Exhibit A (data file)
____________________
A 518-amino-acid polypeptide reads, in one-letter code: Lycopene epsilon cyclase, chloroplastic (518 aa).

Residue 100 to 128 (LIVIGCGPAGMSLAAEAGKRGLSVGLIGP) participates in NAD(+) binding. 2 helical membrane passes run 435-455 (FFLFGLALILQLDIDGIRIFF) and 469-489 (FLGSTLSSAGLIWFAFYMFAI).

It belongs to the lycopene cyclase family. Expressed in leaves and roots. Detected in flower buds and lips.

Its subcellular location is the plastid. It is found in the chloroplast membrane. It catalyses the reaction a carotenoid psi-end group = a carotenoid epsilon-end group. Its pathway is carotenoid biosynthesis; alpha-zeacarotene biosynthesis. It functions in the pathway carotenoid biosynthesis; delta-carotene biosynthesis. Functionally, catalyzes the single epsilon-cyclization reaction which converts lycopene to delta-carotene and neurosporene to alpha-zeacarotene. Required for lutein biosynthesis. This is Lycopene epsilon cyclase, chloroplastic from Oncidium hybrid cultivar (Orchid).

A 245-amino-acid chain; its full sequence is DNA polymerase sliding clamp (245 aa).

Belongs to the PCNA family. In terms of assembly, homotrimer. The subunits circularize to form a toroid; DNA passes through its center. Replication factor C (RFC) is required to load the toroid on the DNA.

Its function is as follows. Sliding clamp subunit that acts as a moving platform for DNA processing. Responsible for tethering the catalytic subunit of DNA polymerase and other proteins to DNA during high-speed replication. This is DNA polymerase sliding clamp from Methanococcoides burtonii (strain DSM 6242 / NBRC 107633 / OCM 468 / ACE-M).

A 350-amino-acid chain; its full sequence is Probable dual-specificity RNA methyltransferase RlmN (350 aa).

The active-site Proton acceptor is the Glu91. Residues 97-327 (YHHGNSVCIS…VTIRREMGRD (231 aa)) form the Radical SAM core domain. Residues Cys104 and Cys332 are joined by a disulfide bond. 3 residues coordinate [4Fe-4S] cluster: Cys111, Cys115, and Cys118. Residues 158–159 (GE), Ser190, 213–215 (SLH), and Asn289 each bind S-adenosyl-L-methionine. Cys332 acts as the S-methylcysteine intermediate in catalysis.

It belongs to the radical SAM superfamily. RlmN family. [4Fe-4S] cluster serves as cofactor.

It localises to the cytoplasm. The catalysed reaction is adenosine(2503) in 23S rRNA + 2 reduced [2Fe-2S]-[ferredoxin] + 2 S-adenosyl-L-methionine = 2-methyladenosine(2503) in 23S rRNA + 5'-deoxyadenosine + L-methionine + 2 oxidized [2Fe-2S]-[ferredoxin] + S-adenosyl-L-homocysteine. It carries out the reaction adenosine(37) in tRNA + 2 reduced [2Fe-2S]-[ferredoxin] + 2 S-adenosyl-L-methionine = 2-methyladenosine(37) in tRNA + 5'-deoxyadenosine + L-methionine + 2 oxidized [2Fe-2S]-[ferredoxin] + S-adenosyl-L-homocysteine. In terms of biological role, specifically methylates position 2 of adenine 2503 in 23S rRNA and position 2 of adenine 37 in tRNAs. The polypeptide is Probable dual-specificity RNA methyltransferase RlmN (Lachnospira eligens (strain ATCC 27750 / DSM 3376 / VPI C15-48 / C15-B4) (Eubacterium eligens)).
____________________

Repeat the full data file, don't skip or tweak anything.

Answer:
A 518-amino-acid polypeptide reads, in one-letter code: Lycopene epsilon cyclase, chloroplastic (518 aa).

Residue 100 to 128 (LIVIGCGPAGMSLAAEAGKRGLSVGLIGP) participates in NAD(+) binding. 2 helical membrane passes run 435-455 (FFLFGLALILQLDIDGIRIFF) and 469-489 (FLGSTLSSAGLIWFAFYMFAI).

It belongs to the lycopene cyclase family. Expressed in leaves and roots. Detected in flower buds and lips.

Its subcellular location is the plastid. It is found in the chloroplast membrane. It catalyses the reaction a carotenoid psi-end group = a carotenoid epsilon-end group. Its pathway is carotenoid biosynthesis; alpha-zeacarotene biosynthesis. It functions in the pathway carotenoid biosynthesis; delta-carotene biosynthesis. Functionally, catalyzes the single epsilon-cyclization reaction which converts lycopene to delta-carotene and neurosporene to alpha-zeacarotene. Required for lutein biosynthesis. This is Lycopene epsilon cyclase, chloroplastic from Oncidium hybrid cultivar (Orchid).

A 245-amino-acid chain; its full sequence is DNA polymerase sliding clamp (245 aa).

Belongs to the PCNA family. In terms of assembly, homotrimer. The subunits circularize to form a toroid; DNA passes through its center. Replication factor C (RFC) is required to load the toroid on the DNA.

Its function is as follows. Sliding clamp subunit that acts as a moving platform for DNA processing. Responsible for tethering the catalytic subunit of DNA polymerase and other proteins to DNA during high-speed replication. This is DNA polymerase sliding clamp from Methanococcoides burtonii (strain DSM 6242 / NBRC 107633 / OCM 468 / ACE-M).

A 350-amino-acid chain; its full sequence is Probable dual-specificity RNA methyltransferase RlmN (350 aa).

The active-site Proton acceptor is the Glu91. Residues 97-327 (YHHGNSVCIS…VTIRREMGRD (231 aa)) form the Radical SAM core domain. Residues Cys104 and Cys332 are joined by a disulfide bond. 3 residues coordinate [4Fe-4S] cluster: Cys111, Cys115, and Cys118. Residues 158–159 (GE), Ser190, 213–215 (SLH), and Asn289 each bind S-adenosyl-L-methionine. Cys332 acts as the S-methylcysteine intermediate in catalysis.

It belongs to the radical SAM superfamily. RlmN family. [4Fe-4S] cluster serves as cofactor.

It localises to the cytoplasm. The catalysed reaction is adenosine(2503) in 23S rRNA + 2 reduced [2Fe-2S]-[ferredoxin] + 2 S-adenosyl-L-methionine = 2-methyladenosine(2503) in 23S rRNA + 5'-deoxyadenosine + L-methionine + 2 oxidized [2Fe-2S]-[ferredoxin] + S-adenosyl-L-homocysteine. It carries out the reaction adenosine(37) in tRNA + 2 reduced [2Fe-2S]-[ferredoxin] + 2 S-adenosyl-L-methionine = 2-methyladenosine(37) in tRNA + 5'-deoxyadenosine + L-methionine + 2 oxidized [2Fe-2S]-[ferredoxin] + S-adenosyl-L-homocysteine. In terms of biological role, specifically methylates position 2 of adenine 2503 in 23S rRNA and position 2 of adenine 37 in tRNAs. The polypeptide is Probable dual-specificity RNA methyltransferase RlmN (Lachnospira eligens (strain ATCC 27750 / DSM 3376 / VPI C15-48 / C15-B4) (Eubacterium eligens)).